The engine in the Maus took up most of the internal chassis space due to its size so subsequently the fuel tanks were placed at the front lower end of the tank. There was an eight horse power auxiliary engine that provided starting power and charged up the batteries, this along with electric drive motors located at the rear, independently powered the turret and allowed full transversal in just 16 seconds.


All the ammunition was stowed in the middle left hand side of the hull/turret area as space was severely restricted. It has to be remembered that the turret alone weighed in at 50 tons...almost the total weight of a fully loaded, fully fuelled Panther tank! Indeed imagine a tank chassis with a Panther tank on its back and still needing the power to move along up hills, through rivers, across rough terrain etc.

The turret was basically cast in a single complete part and had additional armor, dovetail  welded to the sides and rear with extra plates to the front.


Drawing graphics by V Bourguignon from France

The tanks hull was 33 feet long, 12 feet wide and 12 feet tall and weighed in at a colossal 188 tons! It would have had a crew of either 5 or 6.

Armed with a colossal 128mm main gun with 32 stowed rounds and a 75mm secondary coaxial gun with 200 stowed rounds it would have destroyed any tank that was around at that time, or even today. The guns elevation was from minus 7 degrees to 23 degrees.

The Daimler Benz Maybach MB-509 engine could deliver a massive 1080 hp  @ 2400 rpm and the other engine the MB-517 could deliver 1200 hp. The maximum speed achieved (on a flat surface) was only 20 kph, otherwise 13 kph was its normal operating speed. Indeed the Maus was a very heavy and very slow lumbering giant, but as demanded by Hitler, speed was not high on the priority stakes.

Below is seen a Maus tank as it rumbles along at the test facility, notice too the rolls of spare tracks next to the building. There are also a lot of armed guards around proving how secret this whole project was.

With 2 forward and 2 reverse gears the tank could tackle a 30 degrees incline on its 3 feet wide tracks and could negotiate a 2 foot high obstacle. I would like to state that obstacles would probably have been flattened due to its weight! A tank of this weight tends to go through  things rather than over them!



The fuel tank capacity was 2,700 liters (593 imperial gallons) with an extra 1,500 liter (329 imperial gallons) fuel tank attached to the back of the hull. This fuel tank of course would have been empty by the time the tank got within range of the enemy. Modern tanks, especially Russian tanks still use this strategy today.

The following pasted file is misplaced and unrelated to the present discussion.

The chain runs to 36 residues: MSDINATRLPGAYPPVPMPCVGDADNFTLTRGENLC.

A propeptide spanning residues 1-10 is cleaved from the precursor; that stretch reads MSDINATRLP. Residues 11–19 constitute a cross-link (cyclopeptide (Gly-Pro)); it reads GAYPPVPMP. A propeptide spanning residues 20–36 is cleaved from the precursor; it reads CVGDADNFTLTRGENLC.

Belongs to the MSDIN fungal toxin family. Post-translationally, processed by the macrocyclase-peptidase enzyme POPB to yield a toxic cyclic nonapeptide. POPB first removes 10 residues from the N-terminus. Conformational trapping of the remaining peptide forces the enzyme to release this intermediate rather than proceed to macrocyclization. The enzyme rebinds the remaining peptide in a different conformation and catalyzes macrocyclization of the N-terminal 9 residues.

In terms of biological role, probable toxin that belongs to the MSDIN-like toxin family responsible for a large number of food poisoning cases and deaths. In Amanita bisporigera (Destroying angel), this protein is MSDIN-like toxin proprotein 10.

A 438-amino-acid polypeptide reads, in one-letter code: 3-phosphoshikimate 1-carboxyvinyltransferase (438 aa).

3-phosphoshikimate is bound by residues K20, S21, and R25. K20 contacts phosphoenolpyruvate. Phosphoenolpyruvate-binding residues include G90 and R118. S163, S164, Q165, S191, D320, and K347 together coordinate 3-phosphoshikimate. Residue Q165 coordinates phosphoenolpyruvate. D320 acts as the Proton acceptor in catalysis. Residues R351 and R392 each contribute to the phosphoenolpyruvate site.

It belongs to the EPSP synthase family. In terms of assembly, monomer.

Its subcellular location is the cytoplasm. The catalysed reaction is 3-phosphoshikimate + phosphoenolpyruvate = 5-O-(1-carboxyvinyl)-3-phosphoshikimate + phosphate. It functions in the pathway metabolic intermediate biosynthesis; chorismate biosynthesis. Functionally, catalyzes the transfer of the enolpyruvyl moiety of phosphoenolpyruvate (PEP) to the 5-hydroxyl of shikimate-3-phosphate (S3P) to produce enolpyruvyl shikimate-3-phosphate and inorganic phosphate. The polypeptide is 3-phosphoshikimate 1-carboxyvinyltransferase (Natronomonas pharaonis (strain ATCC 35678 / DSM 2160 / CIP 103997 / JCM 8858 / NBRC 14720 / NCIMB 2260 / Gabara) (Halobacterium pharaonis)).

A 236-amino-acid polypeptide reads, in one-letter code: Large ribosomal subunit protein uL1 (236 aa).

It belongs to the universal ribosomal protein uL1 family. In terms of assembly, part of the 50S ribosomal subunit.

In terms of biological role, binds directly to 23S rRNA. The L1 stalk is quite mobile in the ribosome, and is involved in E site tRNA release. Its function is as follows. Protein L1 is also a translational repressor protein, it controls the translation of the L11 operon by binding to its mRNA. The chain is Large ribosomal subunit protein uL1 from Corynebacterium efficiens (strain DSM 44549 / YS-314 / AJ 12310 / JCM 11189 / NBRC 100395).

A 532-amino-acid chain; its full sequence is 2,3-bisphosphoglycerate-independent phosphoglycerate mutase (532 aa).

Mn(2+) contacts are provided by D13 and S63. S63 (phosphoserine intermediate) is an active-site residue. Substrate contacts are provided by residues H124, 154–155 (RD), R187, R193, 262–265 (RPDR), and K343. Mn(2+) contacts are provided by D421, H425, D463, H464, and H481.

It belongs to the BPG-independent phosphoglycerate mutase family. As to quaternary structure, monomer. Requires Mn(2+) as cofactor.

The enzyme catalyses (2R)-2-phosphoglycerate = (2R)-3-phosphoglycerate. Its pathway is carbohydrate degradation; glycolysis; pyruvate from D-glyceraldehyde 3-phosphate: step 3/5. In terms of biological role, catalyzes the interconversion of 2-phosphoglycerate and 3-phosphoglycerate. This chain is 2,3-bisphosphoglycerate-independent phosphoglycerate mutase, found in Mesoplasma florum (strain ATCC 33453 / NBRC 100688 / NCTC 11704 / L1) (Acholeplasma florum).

The hull had  a 200mm (8 inches) thick sloped armor plate with 180mm (7 inches) thick side and rear armor. The turret armor being 240mm (9½ inches) thick at the front and 200mm thick on the sides.

As stated earlier, this tank had so much armor plating the result was that it had very poor speed and atrocious mobility but if no enemy tanks shells could penetrate the armor then why worry!

A close up of the frontal sloping armor plate, that was nearly ten inches thick! And would probably have been impenetrable to any round fired at it.  These photos were taken of the sole surviving  Maus tank. It sits in the Kubinka Tank Museum in Russia.


Quite an impressive view of the Maus. In this photo the thickness of the armor plating can be appreciated as can the slope that the armor was set at to help to deflect enemy shell hits.  The Maus has recently been repainted in its original camouflage scheme by specialists from the Russian historical preservation society. As have all of the vehicles situated there.

A view of the Maus from the rear shows that the external fuel tank is missing from this vehicle but it is still very impressive.

Photo by D.Y Overlord "jack of all trades"

The tracks in particular are very wide and exceptionally heavy duty, needed to enable all 188 tons to move over rough terrain. It was a fantastic feat of engineering to produce such a monster, considering that Germany was lacking in many resources during the closing stages of World War Two when this tank was being produced.

In the above picture, shell and bullet impact indentations can be observed in the armor plating, these were probably done during tests of this tank by the Russians in 1952 to determine the strength of the glacis plate. After all, Kubinka was the Russians main secret tank testing ground at the time.


The Maus took too long to produce from the drawing board to a finished product. By the time it was ready to go into full production the war was nearly at an end.  Germany and its tank production in the Second World War was too full of changes and upgrading of 'best sellers' like the Tiger I.